I think my GM unintentionally "cheated" and TPKed, what do I do?


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Silver Crusade 5/5 5/55/5 Venture-Captain, Germany—Bavaria

Well when it comes to the robot(s), think the GM made a simple error, the robot subtype mentions that critical hits stun or stagger them. He might have misread that as "instad of extra critical hit damage". In any case constructs (including robots) are still subject to critical hits even if they are swarms.

Regarding the fascinate effect, one a particular player gets attacked, the fascinate effect should end (at least for that player, arguably for all).

Other than that, I can't nail any specific mistakes the GM allegedly made. Whether those changes resulted in the TPK is hard to tell, if they lost characters to it, it might have resulted in the TPK.

This adventure "just" happens to be quite hard for an unprepared group. I had little problem when I played it (even if the skeletons almost killed me, that charge/energy combo is quite nasty).

I would not recommend this as the first adventure for new characters, but once they have a chronicle or two under their belt....

Dark Archive

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Jiggy wrote:
Fascinating. The longer this thread goes, the fewer things the GM actually got wrong; if the posted references the stats/tactics/etc are to be believed, then the players have made far more errors than the GM did, and all because they chose to make their declarations without fact-checking first.

I agree. Despite the fact that people have verified that he used the wrong stats, ignored the rules about criticals and sneak attacks on robots, didn't tell us what the monster was with a successful knowledge check and stun locked pcs for multiple rounds because he didn't know the rules for fascination and gaze attacks... We were at fault.

The Exchange 5/5

Koujow wrote:
Jiggy wrote:
Fascinating. The longer this thread goes, the fewer things the GM actually got wrong; if the posted references the stats/tactics/etc are to be believed, then the players have made far more errors than the GM did, and all because they chose to make their declarations without fact-checking first.
I agree. Despite the fact that people have verified that he used the wrong stats, ignored the rules about criticals and sneak attacks on robots, didn't tell us what the monster was with a successful knowledge check and stun locked pcs for multiple rounds because he didn't know the rules for fascination and gaze attacks... We were at fault.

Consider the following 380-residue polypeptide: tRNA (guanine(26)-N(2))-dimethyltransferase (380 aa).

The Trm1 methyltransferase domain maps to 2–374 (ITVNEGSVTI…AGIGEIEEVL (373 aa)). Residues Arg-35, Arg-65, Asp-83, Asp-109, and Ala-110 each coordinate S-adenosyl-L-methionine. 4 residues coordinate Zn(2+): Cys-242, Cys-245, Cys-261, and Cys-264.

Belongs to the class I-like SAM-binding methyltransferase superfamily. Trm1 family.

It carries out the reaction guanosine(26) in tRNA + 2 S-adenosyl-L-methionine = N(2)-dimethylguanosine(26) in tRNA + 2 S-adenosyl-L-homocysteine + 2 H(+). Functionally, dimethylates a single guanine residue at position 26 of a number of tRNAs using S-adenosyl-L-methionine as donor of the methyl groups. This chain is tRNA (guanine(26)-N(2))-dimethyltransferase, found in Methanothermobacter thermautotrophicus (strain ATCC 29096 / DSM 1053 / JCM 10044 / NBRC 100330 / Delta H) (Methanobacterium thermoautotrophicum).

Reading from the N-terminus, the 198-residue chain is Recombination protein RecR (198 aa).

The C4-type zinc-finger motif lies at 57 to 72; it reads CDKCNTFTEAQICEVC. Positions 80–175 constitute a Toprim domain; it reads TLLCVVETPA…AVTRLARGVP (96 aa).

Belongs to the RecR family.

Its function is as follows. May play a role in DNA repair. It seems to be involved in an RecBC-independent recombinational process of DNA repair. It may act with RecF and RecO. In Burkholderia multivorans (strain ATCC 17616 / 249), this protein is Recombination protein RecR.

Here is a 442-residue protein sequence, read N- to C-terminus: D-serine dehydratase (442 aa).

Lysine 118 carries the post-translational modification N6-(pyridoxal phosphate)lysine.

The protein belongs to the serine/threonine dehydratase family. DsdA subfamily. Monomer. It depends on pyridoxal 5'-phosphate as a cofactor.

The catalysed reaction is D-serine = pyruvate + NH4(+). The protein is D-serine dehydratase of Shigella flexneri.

"#1 - Talk to the judge to express the issues."

really, you will find very little comfort on the internet. It is often the way of the web... The people here were not there, and can only guess at what was involved...

"...leave this burden at the river grasshopper."

Silver Crusade 5/5 5/55/5 Venture-Captain, Germany—Bavaria

Koujow wrote:
Jiggy wrote:
Fascinating. The longer this thread goes, the fewer things the GM actually got wrong; if the posted references the stats/tactics/etc are to be believed, then the players have made far more errors than the GM did, and all because they chose to make their declarations without fact-checking first.
I agree. Despite the fact that people have verified that he used the wrong stats, ignored the rules about criticals and sneak attacks on robots, didn't tell us what the monster was with a successful knowledge check and stun locked pcs for multiple rounds because he didn't know the rules for fascination and gaze attacks... We were at fault.

Well since you are in a position to give us more details:

How many players and at what level where present at the various stages of the adventure (since the final fight was only against one enemy I assumed that the GM lowered the subtier once characters died).

Did his mistakes actually result in deaths, or would those have happened anyway? Without more details it is pretty much impossible for others to judge the situation.

Did he make mistakes, yes but other than that stupid attack on the spirit animal (doesn't this work like a familiar? What was it doint in combat?), I can't find him deviating from the adventure too much, based on the information provided.
There is certainly room for improvement here.

Liberty's Edge 5/5

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I wanted to address the title of the post.

You can't "unintentionally" cheat.

Cheating means that you are purposefully not following the rules. This may also be considered malicious.

If you "unintentionally" don't follow the rules, that's called a mistake.

Silver Crusade

Were any mistakes made in the favor of the players? If not, that's a really bad sign. Just this Sunday, I made a couple of mistakes in a battle, but one helped the PCs a lot more than the one I made in favor of the NPCs.


Andrew Christian wrote:

I wanted to address the title of the post.

You can't "unintentionally" cheat.

Cheating means that you are purposefully not following the rules. This may also be considered malicious.

If you "unintentionally" don't follow the rules, that's called a mistake.

I agree with this.

I think I was coming off unduly harsh.

I didn't intend to disparage the GM he sounds new, young, and inexperienced. Cheating is not the right word. He may have made a mistake, the game is complex and we're all humans. That doesn't diminish the validity of attempting to not get TPK'ed because of a GM mistake.